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ORIGINAL FRENCH ARTICLE: Aminata Traoré interdite de séjour en France

by Rosa Mousaoui

Aminata Traoré persona non grata in France !

Translated Wednesday 24 April 2013, by Isabelle Métral

Mali’s Former Minister For Culture Denied a Renewal Of Her Visa.
Is France making Aminata Traoré pay for her opposition to the war in Northern Mali? The question is well worth asking, seeing how the French consulate refused to deliver a visa to a renowned essayist, no-global militant and former Malian minister for culture.

Aminata Traoré was invited by the Rosa Luxemburg Foundation, the Prokla daily and the association AfricAvenir to take part in a convention in Berlin from the 17th to the 19th of April on the theme “Mali at the crossroads, after the military intervention and before the general elections”. Her four-year circulation visa having expired in February, she asked the consulate for a renewal, which was immediately refused. The German consulate in Bamako eventually delivered a safe-conduct at the last minute so she could fly to Berlin. On the absolute condition that she leave Germany on April 19th. Another invited guest, Oumar Mariko, general secretary of the Sadi party (African Solidarity for Democracy and Independence) was refused all document whatsoever. On her return Aminata Traoré was summoned to the German consulate to make sure she had not overstayed her leave. Aminata Traoré suspects France of having exerted pressure on its European partners in order to dissuade them from giving her a Schengen visa. Because she was not allowed to stop in France she was forced to fly back via Istanbul and Dakar, which meant an exhausting, 26-hour-long journey. As to the public meetings in which Aminata Traoré was to take part, they must take place without her!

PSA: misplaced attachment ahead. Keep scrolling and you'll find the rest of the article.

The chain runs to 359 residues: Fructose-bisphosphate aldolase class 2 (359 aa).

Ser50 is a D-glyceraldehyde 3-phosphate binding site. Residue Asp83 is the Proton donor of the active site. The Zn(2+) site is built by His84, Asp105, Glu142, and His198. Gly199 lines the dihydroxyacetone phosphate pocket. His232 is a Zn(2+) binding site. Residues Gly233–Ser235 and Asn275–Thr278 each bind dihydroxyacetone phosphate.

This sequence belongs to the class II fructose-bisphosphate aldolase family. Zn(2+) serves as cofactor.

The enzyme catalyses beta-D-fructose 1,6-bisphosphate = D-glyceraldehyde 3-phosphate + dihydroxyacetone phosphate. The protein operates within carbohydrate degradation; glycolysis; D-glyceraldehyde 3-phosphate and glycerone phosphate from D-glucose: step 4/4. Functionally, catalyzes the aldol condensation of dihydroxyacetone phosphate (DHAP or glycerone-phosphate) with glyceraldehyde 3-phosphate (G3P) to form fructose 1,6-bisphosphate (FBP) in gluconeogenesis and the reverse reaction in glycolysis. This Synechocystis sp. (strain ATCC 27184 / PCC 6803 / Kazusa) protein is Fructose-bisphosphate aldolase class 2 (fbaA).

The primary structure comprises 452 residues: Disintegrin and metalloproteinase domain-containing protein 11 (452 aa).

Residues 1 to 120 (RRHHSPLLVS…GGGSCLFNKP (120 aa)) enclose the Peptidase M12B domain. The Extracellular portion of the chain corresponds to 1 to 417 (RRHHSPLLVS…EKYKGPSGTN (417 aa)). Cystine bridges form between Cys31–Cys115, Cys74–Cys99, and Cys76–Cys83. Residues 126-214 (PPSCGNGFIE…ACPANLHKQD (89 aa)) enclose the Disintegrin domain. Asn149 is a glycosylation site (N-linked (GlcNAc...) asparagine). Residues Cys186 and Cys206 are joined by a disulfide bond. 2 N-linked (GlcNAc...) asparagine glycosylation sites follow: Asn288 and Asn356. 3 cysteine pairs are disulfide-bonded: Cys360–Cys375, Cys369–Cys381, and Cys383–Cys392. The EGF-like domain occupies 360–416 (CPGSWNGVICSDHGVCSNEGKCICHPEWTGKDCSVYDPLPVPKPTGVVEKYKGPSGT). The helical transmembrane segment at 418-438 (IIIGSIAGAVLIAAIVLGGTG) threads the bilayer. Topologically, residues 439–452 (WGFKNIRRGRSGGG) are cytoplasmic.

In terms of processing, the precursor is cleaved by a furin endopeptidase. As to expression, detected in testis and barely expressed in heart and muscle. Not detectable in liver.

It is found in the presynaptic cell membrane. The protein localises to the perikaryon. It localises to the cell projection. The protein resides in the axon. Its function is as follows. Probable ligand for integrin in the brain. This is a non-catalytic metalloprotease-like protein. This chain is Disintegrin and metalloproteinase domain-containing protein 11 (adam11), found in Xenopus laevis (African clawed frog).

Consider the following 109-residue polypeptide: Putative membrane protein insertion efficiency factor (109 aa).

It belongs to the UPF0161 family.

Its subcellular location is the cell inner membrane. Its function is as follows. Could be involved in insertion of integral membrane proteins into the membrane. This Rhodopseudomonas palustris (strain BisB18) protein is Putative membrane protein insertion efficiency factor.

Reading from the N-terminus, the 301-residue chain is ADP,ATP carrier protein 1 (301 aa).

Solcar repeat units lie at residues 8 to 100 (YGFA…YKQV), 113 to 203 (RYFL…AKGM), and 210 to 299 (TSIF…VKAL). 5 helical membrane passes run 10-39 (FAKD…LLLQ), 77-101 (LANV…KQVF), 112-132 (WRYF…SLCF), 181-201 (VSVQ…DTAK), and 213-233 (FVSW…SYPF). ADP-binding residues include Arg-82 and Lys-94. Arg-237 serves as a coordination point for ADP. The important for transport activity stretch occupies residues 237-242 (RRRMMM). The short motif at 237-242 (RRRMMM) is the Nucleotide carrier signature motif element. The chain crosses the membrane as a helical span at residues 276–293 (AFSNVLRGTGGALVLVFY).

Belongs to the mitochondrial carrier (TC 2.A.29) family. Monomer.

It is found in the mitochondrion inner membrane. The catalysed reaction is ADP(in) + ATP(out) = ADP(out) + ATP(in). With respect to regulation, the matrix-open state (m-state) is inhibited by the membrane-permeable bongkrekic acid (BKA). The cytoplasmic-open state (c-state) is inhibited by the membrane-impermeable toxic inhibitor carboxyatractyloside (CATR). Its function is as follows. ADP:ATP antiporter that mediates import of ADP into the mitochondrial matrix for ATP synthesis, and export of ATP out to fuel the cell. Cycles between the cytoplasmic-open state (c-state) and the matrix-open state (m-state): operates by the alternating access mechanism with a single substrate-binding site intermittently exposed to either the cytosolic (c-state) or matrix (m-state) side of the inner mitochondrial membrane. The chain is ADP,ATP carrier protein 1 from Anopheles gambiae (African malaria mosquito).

“This leaves me with a deep sense of injustice, all the stronger as this visa problem links up with a serious legal dispute between France and Malians [1],” she protested. “It is now clear that I am being demonized on account of my positions. What kind of dialogue, solidarity, or reconciliation is France talking about when in addition to living in a country under foreign military occupation we are denied the right to move about freely?” Right from the beginning of the “Serval” operation, Aminata Traoré opposed the French military intervention very stridently as being an instance of neo-colonial interference. “The war that has been imposed on Mali today is no war of liberation for the Malian people, but a war for the pillaging of our resources, (…) a war led by a former colonial power in order to secure advantageous positions”, she argued at the world social forum in Tunis in late March. Whether or not one approves of her analysis of the serious crisis Mali is laboring under, preventing a voice that is so influent in Africa to make itself heard by depriving a respected intellectual of the freedom of movement clearly belies the virtuous democratic pretensions proclaimed in Bamako and Timbuktu by President Hollande.

[1Over the possibility of France forcefully “returning” Malian immigrants to their home country


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